Farmer D has a conversation with Nichole Lupo about getting kids hooked on gardening with the Seeds of Nutrition Program. (Nick Scott/MNN)
So I’m here with Nichole Lupo from the Seeds of Nutrition program, which is a program with the Mendez Foundation. We want to get an idea of what your organization’s doing to help pollinate the good food movement.
Nichole: Well, we at Seeds of Nutrition really feel like the best way to affect change is to reconnect kids with their food system, growing future farmers and also bridging that divide of where does our food come from, what’s the best choice for my body, and what’s the best choice for the planet?
Farmer D: So, how do you get, engage these children and get that message across?
Nichole: Getting kids’ hands in the dirt, we found, is the most effective way to do that. When kids plant a seed, when they tend these crops and harvest them, they’re so ready to wash them up and eat them, and we’re finding that they are asking for these things again and again.
Farmer D: So, where do you -- do you, like, go into the schools?
Nichole: Absolutely, having a garden on campus is a must. Even if they aren’t always eating things right out of the garden, getting the opportunity to work with food crops and to eventually finish that cycle by eating that food, it makes such a huge difference in how they place value on food, and how they look for these fresh alternatives whenever they’re available.
Farmer D: That’s awesome. So, what’s the, what’s the vision for kind of the long-term goals for Seeds of Nutrition?
Nichole: Well, we’d really love to work with more teachers directly, get kids involved with growing more food, eating more fresh food, and, ultimately, try to influence the behavior and the choices of food through hands-on gardening and cooking activities.
Farmer D: Right on. So, you guys, you do the gardening, and then you take it to the next level and actually teach them about how to prepare that food?
Nichole: Absolutely, we say that we work in the garden and the kitchen classroom, because we can cook in an art room, we can cook in a cafeteria, we can cook in a classroom. Oftentimes, we cook in the garden, which we find makes a huge difference. When kids are actually standing outside eating food in the place that it was grown, those connections become even stronger.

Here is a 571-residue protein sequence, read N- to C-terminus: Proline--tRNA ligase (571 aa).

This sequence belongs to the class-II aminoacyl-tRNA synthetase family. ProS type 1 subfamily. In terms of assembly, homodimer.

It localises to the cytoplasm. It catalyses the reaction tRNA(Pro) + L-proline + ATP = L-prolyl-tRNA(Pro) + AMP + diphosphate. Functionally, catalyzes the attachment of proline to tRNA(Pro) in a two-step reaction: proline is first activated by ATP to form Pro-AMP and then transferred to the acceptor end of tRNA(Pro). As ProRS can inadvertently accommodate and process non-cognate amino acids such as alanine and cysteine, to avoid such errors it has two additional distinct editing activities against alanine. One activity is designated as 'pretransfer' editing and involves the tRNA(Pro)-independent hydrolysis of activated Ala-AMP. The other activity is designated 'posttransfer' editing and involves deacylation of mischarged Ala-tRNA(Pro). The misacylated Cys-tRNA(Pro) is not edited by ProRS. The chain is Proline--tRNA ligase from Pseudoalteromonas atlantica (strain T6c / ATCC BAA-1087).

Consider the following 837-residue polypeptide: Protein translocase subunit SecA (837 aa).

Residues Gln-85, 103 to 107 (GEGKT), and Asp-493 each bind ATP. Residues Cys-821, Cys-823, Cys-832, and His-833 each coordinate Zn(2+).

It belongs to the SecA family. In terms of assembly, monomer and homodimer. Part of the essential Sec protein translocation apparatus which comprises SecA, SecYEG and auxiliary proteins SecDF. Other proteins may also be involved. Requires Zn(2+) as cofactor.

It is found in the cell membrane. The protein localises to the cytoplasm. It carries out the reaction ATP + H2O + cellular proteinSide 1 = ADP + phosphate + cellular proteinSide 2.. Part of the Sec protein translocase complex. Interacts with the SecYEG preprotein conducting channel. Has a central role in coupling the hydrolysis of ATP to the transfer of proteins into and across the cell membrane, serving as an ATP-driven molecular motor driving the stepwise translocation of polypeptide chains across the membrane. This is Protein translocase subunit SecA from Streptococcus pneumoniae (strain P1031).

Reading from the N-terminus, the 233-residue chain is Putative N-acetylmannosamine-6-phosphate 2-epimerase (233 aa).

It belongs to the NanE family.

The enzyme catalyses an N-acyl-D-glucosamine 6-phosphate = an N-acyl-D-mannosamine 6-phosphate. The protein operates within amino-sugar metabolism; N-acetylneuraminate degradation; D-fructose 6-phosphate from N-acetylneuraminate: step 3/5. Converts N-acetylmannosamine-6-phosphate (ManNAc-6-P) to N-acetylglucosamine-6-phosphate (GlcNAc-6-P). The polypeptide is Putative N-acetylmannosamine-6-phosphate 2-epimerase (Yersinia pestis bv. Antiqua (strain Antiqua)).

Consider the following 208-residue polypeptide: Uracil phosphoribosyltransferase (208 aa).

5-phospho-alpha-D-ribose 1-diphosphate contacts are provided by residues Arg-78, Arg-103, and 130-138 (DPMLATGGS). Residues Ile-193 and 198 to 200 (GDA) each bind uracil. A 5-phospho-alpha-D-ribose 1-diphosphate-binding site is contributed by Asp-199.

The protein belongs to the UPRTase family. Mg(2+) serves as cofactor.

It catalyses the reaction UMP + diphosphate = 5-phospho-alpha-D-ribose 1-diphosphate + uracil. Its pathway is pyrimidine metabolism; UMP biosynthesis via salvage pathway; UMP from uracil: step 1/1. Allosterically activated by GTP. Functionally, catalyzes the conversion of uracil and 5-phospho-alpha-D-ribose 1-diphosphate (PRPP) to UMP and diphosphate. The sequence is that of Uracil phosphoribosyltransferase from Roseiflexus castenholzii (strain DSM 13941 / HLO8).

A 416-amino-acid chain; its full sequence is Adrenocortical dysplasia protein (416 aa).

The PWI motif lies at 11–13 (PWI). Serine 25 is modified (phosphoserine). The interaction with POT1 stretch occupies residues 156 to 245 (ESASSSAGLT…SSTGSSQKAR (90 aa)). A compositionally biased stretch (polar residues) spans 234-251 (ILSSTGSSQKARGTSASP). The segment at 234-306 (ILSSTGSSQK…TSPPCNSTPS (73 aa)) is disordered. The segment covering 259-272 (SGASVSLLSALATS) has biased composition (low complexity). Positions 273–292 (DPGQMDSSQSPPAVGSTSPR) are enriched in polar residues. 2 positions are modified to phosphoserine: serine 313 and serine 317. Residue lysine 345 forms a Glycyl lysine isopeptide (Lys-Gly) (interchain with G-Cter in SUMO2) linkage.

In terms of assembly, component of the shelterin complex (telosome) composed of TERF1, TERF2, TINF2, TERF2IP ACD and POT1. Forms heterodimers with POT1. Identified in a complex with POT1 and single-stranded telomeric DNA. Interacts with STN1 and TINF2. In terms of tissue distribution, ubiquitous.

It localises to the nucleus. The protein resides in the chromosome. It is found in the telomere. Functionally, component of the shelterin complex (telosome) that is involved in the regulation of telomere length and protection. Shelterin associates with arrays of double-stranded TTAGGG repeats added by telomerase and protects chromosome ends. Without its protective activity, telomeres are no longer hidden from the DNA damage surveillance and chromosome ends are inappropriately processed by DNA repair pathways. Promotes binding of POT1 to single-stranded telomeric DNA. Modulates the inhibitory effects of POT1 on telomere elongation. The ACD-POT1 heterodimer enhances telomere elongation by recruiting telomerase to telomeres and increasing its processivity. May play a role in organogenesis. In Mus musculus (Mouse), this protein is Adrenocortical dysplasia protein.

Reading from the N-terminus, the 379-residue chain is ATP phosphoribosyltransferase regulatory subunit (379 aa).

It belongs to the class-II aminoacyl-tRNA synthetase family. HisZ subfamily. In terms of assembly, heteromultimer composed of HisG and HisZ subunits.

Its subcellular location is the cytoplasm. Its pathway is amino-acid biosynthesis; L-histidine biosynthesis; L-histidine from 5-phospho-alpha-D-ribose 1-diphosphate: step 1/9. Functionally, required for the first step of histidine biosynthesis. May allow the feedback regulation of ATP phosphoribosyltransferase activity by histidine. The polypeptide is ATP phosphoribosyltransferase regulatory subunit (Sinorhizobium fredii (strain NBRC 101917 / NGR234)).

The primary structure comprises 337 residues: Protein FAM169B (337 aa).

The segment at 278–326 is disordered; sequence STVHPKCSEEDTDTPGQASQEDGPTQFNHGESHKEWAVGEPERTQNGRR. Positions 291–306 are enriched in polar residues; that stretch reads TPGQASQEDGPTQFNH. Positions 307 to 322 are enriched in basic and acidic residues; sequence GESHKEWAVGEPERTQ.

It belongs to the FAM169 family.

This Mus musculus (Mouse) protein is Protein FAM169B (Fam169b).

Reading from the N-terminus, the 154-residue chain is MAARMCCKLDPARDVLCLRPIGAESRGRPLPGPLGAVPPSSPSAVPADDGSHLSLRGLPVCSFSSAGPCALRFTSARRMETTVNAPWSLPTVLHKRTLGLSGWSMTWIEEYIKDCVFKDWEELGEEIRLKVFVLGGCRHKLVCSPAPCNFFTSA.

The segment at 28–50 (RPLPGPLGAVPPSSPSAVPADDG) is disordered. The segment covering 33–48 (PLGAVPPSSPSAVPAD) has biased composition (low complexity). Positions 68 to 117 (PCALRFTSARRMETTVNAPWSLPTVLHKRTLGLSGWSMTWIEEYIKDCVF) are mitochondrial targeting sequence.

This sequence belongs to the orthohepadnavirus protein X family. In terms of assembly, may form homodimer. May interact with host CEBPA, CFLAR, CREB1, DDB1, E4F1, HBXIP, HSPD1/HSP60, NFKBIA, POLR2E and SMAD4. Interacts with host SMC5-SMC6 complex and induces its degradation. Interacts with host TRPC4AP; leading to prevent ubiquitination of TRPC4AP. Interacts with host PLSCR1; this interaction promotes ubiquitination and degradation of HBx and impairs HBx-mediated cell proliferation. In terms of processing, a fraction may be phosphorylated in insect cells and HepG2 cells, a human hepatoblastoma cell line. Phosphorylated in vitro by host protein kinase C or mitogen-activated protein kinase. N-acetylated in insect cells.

Farmer D: What’s, like -- what do you find are the foods that kids most connect to?
Nichole: Oh, wow! They really love root crops, for sure. I think those are the ones they typically don’t think they’re going to like because they’re covered in dirt, but when they taste them and realize that there’s just a natural sweetness to root crops, they’re blown away. We’ve heard things like, “Carrots taste like candy,” which shocks them to no end and surprises me, too.
Farmer D: Nice.
Nichole: Yeah, really nice.
Farmer D: Well, you rock. Keep up the good work.
Nichole: Thank you, so much. It’s a pleasure.
Farmer D: And what’s the website, if people want to learn more about the organization?
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Daron Joffe is not your typical farmer. Joffe is a 30-something eco-entrepreneur with more than a dozen projects around the nation. Actress Jennifer Garner thinks his turnips “rock” and billionaire entrepreneur Sir Richard Branson wants him to develop an organic farm at his exclusive New Jersey spa. Known as Farmer D, Joffe also creates Farmer D Organic Compost out of green waste from Whole Foods stores in the southeast U.S. In addition to innovative internship programs that help at-risk youth learn about agriculture, Joffe is involved in creating and sustaining small organic farms in developments around the U.S. Want to know more? Watch all the In the Field videos with Joffe on MNN.